On arriving back at Bletchley, Jericho finds that two convoys have left the US and are crossing the Atlantic. The Americans want assurances that the codes will be broken quickly enough to allow for these convoys to be protected, but Jericho sees no hope of that. Instead, he believes that by monitoring the signals of the U-boats that will be aiming towards the convoys, he might gather enough information to break the codes. Harris shows very clearly the ethical dilemmas the young codebreakers must face – they find themselves almost hoping for the convoys to be attacked so that they can get the information they need. Harris also raises the point that it was often necessary not to act on the information gathered from Enigma so that the Germans wouldn’t realise the codes had been broken and change them. Thus many Allied lives were sacrificed in the hopes of saving many more by eventually winning the war. He doesn’t labour these points in a heavy-handed way, but he uses them to show the almost unbearable levels of stress the codebreakers worked under, coupled with the necessary secrecy of the work which left them somewhat detached from the rest of society, in a little bubble of constant tension.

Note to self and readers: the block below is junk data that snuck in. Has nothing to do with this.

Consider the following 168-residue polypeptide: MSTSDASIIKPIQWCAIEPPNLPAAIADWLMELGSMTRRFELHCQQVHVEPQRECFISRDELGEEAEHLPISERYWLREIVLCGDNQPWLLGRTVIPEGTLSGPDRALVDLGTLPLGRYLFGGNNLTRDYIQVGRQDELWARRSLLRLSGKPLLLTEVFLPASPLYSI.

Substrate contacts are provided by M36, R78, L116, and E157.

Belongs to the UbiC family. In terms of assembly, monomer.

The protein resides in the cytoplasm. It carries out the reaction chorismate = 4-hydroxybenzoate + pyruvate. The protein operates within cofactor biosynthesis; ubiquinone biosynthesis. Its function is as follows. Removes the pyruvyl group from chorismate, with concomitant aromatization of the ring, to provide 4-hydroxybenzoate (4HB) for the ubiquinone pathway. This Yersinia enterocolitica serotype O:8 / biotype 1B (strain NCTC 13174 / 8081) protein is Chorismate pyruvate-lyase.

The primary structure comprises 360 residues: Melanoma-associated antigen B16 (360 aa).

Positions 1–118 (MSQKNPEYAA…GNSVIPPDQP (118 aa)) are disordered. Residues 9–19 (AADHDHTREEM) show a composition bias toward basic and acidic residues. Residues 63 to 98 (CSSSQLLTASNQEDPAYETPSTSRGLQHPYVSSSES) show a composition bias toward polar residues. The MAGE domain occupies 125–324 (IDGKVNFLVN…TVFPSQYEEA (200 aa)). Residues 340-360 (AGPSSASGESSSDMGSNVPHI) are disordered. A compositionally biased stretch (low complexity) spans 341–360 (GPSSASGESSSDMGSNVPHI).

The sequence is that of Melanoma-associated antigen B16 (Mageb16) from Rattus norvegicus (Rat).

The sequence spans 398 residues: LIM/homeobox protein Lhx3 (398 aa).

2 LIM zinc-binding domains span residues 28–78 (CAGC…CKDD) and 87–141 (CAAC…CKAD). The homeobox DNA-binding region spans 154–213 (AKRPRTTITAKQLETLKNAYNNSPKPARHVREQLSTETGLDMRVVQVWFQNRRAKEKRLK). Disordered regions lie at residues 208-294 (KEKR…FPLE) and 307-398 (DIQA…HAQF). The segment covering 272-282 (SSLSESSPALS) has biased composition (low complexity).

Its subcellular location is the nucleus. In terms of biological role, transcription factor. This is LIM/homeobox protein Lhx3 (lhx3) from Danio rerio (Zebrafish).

No wonder then that suspicion was never absent, the fear of spying a real and present threat. So when Jericho discovers something that forces him to question Claire’s loyalty, he is torn. His head knows he should make the authorities aware of what he’s found, but his heart wants to find her and give her an opportunity to explain. And soon he finds himself teamed up with Claire’s old house-mate, Hester, backtracking through Claire’s actions in an attempt to find explanations.

Robert Harris
Robert Harris